Election night TV coverage beat Twitter by a long shot
According to Twitter, there were 31 million tweets on Election Day, with the site hitting a peak of 327,452 tweets-per-minute the moment TV networks called the race for President Obama. That was a record pace for the micro-blogging network, and the company considers it a point of pride that Twitter never once went down during the surge.
Yet if you wanted to keep close tabs on who was winning Tuesday night, Twitter failed you. The same goes for much of the rest of the web. The best way to figure out what was going on was to go old-school: Turn on the news, sit back, and relax.
TV’s best election geeks –especially CNN’s John King and NBC’s Chuck Todd – were faster, more accurate and more thoughtful than most sources you could find online. Throughout the night, they told you where Obama was doing well, where Mitt Romney was weak, what was going on with congressional races and why specific returns in specific swing counties across the nation mattered. With King’s “Magic Wall” – the data-spewing touchscreen map that he operated with the facility of a tweaked-out gamer – and with its live, exclusive reports on the vote count from important polling places in battleground states, CNN became something like a televised version of polling maestro Nate Silver’s FiveThirtyEight blog at The New York Times.
TV’s triumph over Twitter was surprising. For the rest of the campaign, Twitter was the center of the political universe. Twitter’s zenith came during the three presidential debates. Even while Obama and Romney were speaking, its clever, politically minded hordes would fact-check and grade their performances in real time. Twitter also revealed its strengths during superstorm Sandy, directing people to information that was targeted to their needs.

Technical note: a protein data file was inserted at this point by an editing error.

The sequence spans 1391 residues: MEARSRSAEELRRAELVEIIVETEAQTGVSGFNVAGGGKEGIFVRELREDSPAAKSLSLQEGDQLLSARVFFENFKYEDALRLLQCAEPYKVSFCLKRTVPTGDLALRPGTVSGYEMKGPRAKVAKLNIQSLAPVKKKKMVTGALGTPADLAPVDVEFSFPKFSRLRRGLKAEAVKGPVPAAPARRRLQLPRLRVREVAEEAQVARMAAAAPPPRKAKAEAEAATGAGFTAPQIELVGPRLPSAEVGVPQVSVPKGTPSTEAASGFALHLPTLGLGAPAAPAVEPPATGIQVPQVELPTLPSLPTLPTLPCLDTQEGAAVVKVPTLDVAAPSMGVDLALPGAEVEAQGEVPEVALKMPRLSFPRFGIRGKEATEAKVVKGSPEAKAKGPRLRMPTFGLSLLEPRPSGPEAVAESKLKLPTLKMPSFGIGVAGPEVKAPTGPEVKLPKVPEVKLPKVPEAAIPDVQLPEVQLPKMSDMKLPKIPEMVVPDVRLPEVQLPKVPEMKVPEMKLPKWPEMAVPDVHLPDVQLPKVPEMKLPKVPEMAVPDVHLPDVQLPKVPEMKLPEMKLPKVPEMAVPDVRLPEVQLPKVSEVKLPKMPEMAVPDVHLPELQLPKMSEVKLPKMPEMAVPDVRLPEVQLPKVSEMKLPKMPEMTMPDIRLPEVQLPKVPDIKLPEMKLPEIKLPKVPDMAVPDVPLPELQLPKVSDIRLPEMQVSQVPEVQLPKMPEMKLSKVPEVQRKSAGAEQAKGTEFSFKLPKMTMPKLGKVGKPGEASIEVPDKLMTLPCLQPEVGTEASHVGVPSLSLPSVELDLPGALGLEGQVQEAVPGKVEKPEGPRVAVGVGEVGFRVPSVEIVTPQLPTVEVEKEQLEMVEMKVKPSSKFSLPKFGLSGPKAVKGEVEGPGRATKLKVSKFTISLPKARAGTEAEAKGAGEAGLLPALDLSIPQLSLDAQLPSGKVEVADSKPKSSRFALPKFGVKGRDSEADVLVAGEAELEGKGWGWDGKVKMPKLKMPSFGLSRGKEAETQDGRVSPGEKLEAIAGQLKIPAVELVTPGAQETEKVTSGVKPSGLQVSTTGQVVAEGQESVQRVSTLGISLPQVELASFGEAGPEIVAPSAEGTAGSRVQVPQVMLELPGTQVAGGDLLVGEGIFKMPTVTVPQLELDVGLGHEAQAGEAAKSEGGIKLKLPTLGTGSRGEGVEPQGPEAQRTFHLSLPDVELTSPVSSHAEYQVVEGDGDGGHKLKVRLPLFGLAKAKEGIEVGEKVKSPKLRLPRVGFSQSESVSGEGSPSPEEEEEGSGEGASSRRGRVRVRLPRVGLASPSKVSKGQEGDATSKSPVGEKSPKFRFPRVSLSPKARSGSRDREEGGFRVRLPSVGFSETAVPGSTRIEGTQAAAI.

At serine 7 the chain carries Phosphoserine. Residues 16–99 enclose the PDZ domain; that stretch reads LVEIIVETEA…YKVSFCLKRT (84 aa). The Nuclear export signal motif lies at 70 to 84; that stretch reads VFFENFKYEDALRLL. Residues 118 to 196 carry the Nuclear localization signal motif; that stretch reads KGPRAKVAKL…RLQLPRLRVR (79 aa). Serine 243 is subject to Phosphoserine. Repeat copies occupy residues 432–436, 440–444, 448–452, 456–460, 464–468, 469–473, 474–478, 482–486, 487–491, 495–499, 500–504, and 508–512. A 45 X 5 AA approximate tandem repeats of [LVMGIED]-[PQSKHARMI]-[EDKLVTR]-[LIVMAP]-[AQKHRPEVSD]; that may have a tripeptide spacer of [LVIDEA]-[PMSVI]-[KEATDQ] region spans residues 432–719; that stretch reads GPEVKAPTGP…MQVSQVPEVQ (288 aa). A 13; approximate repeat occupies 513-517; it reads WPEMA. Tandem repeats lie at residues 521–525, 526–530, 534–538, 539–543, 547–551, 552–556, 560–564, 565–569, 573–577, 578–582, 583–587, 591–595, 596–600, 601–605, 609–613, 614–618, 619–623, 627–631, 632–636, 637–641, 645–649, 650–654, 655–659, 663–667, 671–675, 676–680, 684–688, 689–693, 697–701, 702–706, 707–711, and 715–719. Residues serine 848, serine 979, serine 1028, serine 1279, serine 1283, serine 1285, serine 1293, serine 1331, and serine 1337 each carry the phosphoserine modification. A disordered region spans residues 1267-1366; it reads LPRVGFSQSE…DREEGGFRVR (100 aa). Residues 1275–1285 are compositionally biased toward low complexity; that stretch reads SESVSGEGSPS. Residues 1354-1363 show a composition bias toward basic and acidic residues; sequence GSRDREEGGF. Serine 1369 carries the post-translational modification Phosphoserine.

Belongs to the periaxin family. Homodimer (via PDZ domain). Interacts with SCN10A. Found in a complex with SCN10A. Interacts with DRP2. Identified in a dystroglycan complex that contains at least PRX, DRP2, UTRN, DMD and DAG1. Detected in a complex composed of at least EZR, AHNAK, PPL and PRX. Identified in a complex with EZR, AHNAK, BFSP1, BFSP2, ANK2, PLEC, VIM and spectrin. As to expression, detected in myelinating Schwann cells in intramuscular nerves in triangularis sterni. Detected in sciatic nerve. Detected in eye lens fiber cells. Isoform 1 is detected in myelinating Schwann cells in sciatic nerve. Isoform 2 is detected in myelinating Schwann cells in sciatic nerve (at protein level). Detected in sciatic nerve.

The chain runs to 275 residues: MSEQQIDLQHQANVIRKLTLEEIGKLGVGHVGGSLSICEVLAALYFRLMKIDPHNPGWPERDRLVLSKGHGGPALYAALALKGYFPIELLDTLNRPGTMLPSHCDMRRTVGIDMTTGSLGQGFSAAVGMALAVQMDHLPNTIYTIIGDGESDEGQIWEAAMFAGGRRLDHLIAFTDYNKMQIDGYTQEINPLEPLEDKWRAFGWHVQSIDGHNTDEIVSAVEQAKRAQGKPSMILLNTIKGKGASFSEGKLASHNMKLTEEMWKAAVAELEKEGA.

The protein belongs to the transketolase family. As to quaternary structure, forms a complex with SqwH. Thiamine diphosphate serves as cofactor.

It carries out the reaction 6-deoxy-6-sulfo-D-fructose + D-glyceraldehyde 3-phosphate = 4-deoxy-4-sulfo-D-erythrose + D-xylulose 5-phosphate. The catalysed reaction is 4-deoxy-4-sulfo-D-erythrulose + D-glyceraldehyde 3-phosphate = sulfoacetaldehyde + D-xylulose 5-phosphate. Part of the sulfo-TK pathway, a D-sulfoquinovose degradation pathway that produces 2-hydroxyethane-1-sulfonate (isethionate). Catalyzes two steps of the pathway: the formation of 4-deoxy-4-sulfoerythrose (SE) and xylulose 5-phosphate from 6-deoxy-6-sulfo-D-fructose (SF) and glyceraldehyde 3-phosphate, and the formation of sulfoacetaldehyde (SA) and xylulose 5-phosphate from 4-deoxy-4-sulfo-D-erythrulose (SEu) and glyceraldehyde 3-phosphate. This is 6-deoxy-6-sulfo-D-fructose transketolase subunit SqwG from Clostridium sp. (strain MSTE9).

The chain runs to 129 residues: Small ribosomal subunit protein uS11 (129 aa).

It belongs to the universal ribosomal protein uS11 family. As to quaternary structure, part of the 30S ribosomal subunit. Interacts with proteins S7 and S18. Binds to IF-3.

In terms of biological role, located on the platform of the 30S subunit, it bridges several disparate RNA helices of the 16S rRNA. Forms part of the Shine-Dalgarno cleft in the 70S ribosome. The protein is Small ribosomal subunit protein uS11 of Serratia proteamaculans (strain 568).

Unlike the storm or the debates, Election Night played to TV’s strengths. The networks knew where to deploy their people, and they had specific expertise on staff. Any citizen journalist can report from a storm, and anyone who was watching that first debate could have opined on Obama’s terrible performance, but it takes an election expert to tell you why Hillsborough County, Fla., is crucial to the electoral math, and it takes money and access to send a reporter to monitor the vote tally in that county and report what they’re seeing right now.
The good thing is that you don’t have to choose between Twitter and TV. Everyone who was following Twitter on Tuesday night was also watching the tube, and that was true of the debates, too. Like peanut butter and jelly, the two are better together.